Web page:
Whitebait is the name used in New Zealand for the young stage of the inanga or “minnow”, Galaxias attenuatus. The adults of this fish are 4–6 in. long, greenish-yellow in colour, and occur in practically all New Zealand's lowland rivers and streams, belonging to the “native trout” family (Galaxiidae). In autumn they move down stream to estuaries where, during high spring tides, the eggs are laid amongst aquatic vegetation. The eggs hatch when reached by the following spring tide (two weeks later) and the larvae pass out into the sea. It is uncertain whether the young fish return in the spring of the same or the following year; these juveniles are transparent when they enter fresh water, but quickly become pigmented. The same fish occurs in Australia and in South America.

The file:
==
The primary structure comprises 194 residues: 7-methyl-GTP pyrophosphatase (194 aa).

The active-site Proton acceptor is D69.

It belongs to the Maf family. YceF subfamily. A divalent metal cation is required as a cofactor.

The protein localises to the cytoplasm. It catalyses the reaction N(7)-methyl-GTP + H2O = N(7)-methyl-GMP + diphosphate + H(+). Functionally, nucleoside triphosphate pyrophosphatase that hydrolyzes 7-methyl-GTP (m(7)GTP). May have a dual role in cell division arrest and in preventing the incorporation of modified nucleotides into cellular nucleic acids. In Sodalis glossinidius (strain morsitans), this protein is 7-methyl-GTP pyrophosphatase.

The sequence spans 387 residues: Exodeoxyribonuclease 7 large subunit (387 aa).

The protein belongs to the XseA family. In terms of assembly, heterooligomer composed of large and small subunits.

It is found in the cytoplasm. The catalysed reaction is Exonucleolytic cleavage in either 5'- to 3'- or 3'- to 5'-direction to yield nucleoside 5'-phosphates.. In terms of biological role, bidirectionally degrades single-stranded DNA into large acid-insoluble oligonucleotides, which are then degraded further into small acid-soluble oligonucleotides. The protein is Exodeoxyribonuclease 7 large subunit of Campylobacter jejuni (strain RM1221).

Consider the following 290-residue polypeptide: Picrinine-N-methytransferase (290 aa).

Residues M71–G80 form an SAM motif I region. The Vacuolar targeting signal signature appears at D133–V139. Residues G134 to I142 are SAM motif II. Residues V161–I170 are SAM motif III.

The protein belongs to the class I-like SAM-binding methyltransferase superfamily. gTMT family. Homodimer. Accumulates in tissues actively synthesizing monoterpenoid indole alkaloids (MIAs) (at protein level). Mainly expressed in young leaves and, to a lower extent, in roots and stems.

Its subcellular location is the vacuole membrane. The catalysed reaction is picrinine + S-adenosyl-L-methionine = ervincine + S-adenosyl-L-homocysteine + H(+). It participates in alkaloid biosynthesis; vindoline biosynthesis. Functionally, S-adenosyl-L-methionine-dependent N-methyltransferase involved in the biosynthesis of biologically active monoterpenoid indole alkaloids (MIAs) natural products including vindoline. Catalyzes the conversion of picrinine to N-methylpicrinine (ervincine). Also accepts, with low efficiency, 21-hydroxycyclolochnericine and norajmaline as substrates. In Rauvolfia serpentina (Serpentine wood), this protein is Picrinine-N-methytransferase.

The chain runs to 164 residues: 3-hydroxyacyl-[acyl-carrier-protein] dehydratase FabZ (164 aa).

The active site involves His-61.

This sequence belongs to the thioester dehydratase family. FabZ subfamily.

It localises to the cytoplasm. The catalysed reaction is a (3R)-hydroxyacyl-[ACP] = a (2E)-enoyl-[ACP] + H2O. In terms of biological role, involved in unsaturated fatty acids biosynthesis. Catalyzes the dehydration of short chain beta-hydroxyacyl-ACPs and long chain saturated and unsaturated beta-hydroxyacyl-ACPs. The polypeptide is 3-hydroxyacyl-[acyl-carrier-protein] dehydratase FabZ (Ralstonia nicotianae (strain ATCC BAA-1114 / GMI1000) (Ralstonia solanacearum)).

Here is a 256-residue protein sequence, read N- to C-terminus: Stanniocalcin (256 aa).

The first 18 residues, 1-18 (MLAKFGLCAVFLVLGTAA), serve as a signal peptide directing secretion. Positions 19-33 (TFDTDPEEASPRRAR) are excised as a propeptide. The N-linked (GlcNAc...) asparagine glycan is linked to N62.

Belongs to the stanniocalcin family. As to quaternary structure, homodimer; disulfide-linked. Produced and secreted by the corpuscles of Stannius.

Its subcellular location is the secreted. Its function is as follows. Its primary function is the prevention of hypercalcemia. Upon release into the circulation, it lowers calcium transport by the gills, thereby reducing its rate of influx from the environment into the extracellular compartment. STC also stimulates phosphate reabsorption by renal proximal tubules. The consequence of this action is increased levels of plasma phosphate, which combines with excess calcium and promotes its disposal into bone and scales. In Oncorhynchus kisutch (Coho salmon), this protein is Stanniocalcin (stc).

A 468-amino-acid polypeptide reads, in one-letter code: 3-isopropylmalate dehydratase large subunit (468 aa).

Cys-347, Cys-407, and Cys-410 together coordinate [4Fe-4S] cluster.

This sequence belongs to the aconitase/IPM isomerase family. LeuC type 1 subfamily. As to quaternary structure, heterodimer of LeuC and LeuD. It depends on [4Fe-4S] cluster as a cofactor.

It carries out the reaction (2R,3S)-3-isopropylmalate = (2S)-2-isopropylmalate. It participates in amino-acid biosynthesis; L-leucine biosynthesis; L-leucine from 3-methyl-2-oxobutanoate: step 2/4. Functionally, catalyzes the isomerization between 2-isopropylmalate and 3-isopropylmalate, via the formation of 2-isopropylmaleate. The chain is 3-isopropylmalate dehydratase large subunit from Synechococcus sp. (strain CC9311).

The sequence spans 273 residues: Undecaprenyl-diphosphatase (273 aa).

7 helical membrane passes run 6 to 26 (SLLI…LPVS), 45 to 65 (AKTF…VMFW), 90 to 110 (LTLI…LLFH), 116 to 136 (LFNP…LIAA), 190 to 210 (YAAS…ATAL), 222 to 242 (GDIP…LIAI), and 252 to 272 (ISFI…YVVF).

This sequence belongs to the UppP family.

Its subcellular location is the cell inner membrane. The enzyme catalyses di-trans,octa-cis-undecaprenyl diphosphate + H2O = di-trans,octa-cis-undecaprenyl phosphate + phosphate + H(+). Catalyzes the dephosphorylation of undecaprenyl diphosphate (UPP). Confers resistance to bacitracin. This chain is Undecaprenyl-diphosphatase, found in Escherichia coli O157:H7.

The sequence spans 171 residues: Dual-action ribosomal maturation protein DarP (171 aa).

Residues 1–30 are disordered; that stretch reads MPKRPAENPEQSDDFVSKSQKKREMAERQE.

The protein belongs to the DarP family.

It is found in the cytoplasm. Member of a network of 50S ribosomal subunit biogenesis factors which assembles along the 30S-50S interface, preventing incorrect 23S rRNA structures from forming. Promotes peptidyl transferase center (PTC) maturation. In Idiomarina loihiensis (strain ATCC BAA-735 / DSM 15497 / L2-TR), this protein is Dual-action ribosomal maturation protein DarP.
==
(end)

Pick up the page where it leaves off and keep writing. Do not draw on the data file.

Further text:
In an average season the whitebait catch along New Zealand rivers is considerable and, with the aid of deep-freeze methods and air transport, supplies can readily be sent to distant markets. During the 1964 season the West Coast of the South Island – to cite one district alone – had a catch of over 140 tons, and the 1965 season began with a promising yield from the Buller River.
by Lawrence James Paul, B.SC., Fisheries Division, Marine Department, Wellington.